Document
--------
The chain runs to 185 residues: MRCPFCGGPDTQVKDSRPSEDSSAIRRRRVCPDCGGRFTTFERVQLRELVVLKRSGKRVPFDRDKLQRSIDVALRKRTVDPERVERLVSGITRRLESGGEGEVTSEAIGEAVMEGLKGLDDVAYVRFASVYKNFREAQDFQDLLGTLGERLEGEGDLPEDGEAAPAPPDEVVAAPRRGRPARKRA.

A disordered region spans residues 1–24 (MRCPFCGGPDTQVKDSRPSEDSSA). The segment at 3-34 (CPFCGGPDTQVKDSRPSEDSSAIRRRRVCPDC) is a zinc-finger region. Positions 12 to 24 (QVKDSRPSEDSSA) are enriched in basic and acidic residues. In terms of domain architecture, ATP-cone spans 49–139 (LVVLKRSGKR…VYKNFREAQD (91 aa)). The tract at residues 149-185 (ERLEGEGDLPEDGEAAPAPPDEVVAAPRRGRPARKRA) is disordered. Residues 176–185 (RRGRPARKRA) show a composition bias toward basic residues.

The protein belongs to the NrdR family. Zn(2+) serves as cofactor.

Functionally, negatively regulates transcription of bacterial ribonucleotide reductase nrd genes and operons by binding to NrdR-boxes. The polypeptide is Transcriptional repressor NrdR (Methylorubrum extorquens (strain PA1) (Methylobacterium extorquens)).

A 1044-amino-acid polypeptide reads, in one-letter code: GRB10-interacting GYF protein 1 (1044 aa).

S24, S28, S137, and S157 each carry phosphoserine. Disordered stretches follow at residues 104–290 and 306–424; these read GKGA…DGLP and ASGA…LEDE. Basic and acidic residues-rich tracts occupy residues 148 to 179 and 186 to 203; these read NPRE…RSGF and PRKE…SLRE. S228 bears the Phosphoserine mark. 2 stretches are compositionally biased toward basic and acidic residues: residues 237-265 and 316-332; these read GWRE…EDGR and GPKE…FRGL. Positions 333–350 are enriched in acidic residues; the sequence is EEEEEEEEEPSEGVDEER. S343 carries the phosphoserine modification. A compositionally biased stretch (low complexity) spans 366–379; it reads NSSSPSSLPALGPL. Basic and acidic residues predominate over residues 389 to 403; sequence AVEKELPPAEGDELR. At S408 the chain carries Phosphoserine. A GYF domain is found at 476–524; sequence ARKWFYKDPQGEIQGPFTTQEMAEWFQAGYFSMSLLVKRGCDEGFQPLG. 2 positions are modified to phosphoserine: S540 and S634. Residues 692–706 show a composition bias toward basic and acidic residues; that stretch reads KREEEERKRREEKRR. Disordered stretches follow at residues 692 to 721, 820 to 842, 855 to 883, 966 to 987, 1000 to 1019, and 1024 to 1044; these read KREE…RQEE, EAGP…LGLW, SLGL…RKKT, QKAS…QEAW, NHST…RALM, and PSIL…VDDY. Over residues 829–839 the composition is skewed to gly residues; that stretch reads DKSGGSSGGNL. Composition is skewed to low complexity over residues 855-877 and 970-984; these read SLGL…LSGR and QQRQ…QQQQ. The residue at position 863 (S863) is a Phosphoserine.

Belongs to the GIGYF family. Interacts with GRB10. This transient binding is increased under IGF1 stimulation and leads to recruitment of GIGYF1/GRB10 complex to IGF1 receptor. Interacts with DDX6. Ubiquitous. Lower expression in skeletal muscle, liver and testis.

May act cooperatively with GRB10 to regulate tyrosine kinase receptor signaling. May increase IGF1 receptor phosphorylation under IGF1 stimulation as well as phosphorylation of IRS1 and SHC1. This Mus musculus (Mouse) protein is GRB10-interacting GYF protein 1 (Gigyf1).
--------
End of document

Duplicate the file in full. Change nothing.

The chain runs to 185 residues: MRCPFCGGPDTQVKDSRPSEDSSAIRRRRVCPDCGGRFTTFERVQLRELVVLKRSGKRVPFDRDKLQRSIDVALRKRTVDPERVERLVSGITRRLESGGEGEVTSEAIGEAVMEGLKGLDDVAYVRFASVYKNFREAQDFQDLLGTLGERLEGEGDLPEDGEAAPAPPDEVVAAPRRGRPARKRA.

A disordered region spans residues 1–24 (MRCPFCGGPDTQVKDSRPSEDSSA). The segment at 3-34 (CPFCGGPDTQVKDSRPSEDSSAIRRRRVCPDC) is a zinc-finger region. Positions 12 to 24 (QVKDSRPSEDSSA) are enriched in basic and acidic residues. In terms of domain architecture, ATP-cone spans 49–139 (LVVLKRSGKR…VYKNFREAQD (91 aa)). The tract at residues 149-185 (ERLEGEGDLPEDGEAAPAPPDEVVAAPRRGRPARKRA) is disordered. Residues 176–185 (RRGRPARKRA) show a composition bias toward basic residues.

The protein belongs to the NrdR family. Zn(2+) serves as cofactor.

Functionally, negatively regulates transcription of bacterial ribonucleotide reductase nrd genes and operons by binding to NrdR-boxes. The polypeptide is Transcriptional repressor NrdR (Methylorubrum extorquens (strain PA1) (Methylobacterium extorquens)).

A 1044-amino-acid polypeptide reads, in one-letter code: GRB10-interacting GYF protein 1 (1044 aa).

S24, S28, S137, and S157 each carry phosphoserine. Disordered stretches follow at residues 104–290 and 306–424; these read GKGA…DGLP and ASGA…LEDE. Basic and acidic residues-rich tracts occupy residues 148 to 179 and 186 to 203; these read NPRE…RSGF and PRKE…SLRE. S228 bears the Phosphoserine mark. 2 stretches are compositionally biased toward basic and acidic residues: residues 237-265 and 316-332; these read GWRE…EDGR and GPKE…FRGL. Positions 333–350 are enriched in acidic residues; the sequence is EEEEEEEEEPSEGVDEER. S343 carries the phosphoserine modification. A compositionally biased stretch (low complexity) spans 366–379; it reads NSSSPSSLPALGPL. Basic and acidic residues predominate over residues 389 to 403; sequence AVEKELPPAEGDELR. At S408 the chain carries Phosphoserine. A GYF domain is found at 476–524; sequence ARKWFYKDPQGEIQGPFTTQEMAEWFQAGYFSMSLLVKRGCDEGFQPLG. 2 positions are modified to phosphoserine: S540 and S634. Residues 692–706 show a composition bias toward basic and acidic residues; that stretch reads KREEEERKRREEKRR. Disordered stretches follow at residues 692 to 721, 820 to 842, 855 to 883, 966 to 987, 1000 to 1019, and 1024 to 1044; these read KREE…RQEE, EAGP…LGLW, SLGL…RKKT, QKAS…QEAW, NHST…RALM, and PSIL…VDDY. Over residues 829–839 the composition is skewed to gly residues; that stretch reads DKSGGSSGGNL. Composition is skewed to low complexity over residues 855-877 and 970-984; these read SLGL…LSGR and QQRQ…QQQQ. The residue at position 863 (S863) is a Phosphoserine.

Belongs to the GIGYF family. Interacts with GRB10. This transient binding is increased under IGF1 stimulation and leads to recruitment of GIGYF1/GRB10 complex to IGF1 receptor. Interacts with DDX6. Ubiquitous. Lower expression in skeletal muscle, liver and testis.

May act cooperatively with GRB10 to regulate tyrosine kinase receptor signaling. May increase IGF1 receptor phosphorylation under IGF1 stimulation as well as phosphorylation of IRS1 and SHC1. This Mus musculus (Mouse) protein is GRB10-interacting GYF protein 1 (Gigyf1).